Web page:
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   PlanetDreamcast | Games | Reviews | Unreal Tournament
    Unreal Tournament
"You are inferior, human!" - Review By RaptoR
Page 2/2

You can lose your legs jumping horses or playing UT... it's just more fun to play UT.

One of Quake III Arena's problems was its AI, or rather lack of it. The Quake bot's skill level was cranked up by increasing accuracy, rather than improving tactics. UT, on the other hand, has genuinely intelligent opponents and teammates. In a team game, you can even give orders to your bots using the "Bot Orders" section of the menu. This adds a more tactical approach to the mayhem.

On-line play is the reason many will buy UT, so how does it measure up to Quake III Arena. On a BBA, you can expect virtually no lag at all. Because it's broadband, you can also expect a higher framerate than your modem using counterparts, as there's less work for the CPU to do. That's not to say modem play is crap. Pings average around 150-200, which is damned good for dial-up, let alone on a console. All the features of off-line play are there -- DM, CTF and Domination -- and there are plenty servers to choose from, running a variety of maps. If you don't want to play on-line, then Secret Level have implemented two player and four player split screen modes. These run surprisingly smoothly, with detail toned down slightly to improve speed.

  • The Bad

    Surely there can't be anything wrong with UT. Well, believe it or not, there are lots of annoying features that drag the game down.

    Let's pick the obvious one first - framerate. Although with only two or three bots, the game runs smoothly and without much slowdown, when you start to run more demanding maps with more bots, things can get tediously slow. This problem is particularly annoying because UT often slows down during heavy fire fights, making aiming next to impossible.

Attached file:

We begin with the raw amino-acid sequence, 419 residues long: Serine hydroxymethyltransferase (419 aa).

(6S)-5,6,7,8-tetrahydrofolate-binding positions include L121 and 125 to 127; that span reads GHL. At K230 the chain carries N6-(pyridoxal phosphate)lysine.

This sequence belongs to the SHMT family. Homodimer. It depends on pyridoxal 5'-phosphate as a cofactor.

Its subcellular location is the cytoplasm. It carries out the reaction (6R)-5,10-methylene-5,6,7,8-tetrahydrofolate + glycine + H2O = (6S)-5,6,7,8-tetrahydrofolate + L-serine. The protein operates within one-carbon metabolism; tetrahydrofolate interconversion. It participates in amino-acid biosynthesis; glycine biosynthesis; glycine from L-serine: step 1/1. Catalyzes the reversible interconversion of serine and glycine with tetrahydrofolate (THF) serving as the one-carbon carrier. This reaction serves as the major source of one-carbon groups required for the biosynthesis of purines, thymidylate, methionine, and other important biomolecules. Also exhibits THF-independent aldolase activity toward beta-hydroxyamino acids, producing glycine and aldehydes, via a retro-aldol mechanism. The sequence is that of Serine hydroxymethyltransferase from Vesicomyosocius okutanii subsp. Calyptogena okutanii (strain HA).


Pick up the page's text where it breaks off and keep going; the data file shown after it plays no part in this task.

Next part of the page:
I hope you like men, cause you'll be seeing nothing but them in UT.

    Sound naturally follows on from graphics, so what sucks about UT's sound? To be blunt, the quality's just too low. Certain weapon sounds such as the Rocket Launcher, Shock Rifle, and Flak Cannon just don't sound right.

    While the PC version of UT offered the player a massive range of player models and skins to play with, the Dreamcast version only offers a few. Every FPS game since the original Quake included optional female skins, and yet UT on Dreamcast only allows the player to use one of a few male skins. While you're able to play against a Skaarj (lizard) character and Xan in the single player ladder mode, you can't use them on-line or in a practice session? This may decrease lag, but it seems downright stupid if everyone's using the same player models. Are the UT bots so inbred that they all have the same voice? Well, Secret Level must have thought so, since there's only one voice for them to use, the "Male Two" voice from the original. Needless to say, it sounds slightly weird when orders are being given and acknowledged in the same voice.

    As well as finding yourself using the same male player model and voice, UT will, as with any other console FPS, restrict you to using only the maps which appear on the CD. While there's a reasonably large number of levels for you to choose from, this factor limits the game's longevity.

    While on-line multiplayer remains relatively flawless, off-line split-screen modes leave each player with a very small viewing area. To add to that, the fact that you can see where your opponent is at all times kills the suspense of a good FPS and makes sniping and hiding rather pointless.

  • The Final Word

    Despite its flaws, UT is what it always has been - a visually impressive and very playable FPS. It picks up from where Quake III Arena left off in terms of AI, on-line capabilities, and graphics, and deserves a place in your ever-growing library of Dreamcast games.

    Developer: Secret Level / Epic Games / Digital Extremes
    Publisher: Infogrames
    Genre: First-person shooter

    Highs: Visually impressive, lots of levels, great replay value, and superb online mode.
    Lows: Low frame rate at times, slightly low quality sound, and only a few player models.
    Other: 1-4 Players Offline, 1-8 Players Online, VMU Compatible (8 blocks), Keyboard and Mouse Compatible, Jump Pack Compatible, BBA Compatible, VGA Compatible

    Final Score:

    (out of a possible 10)

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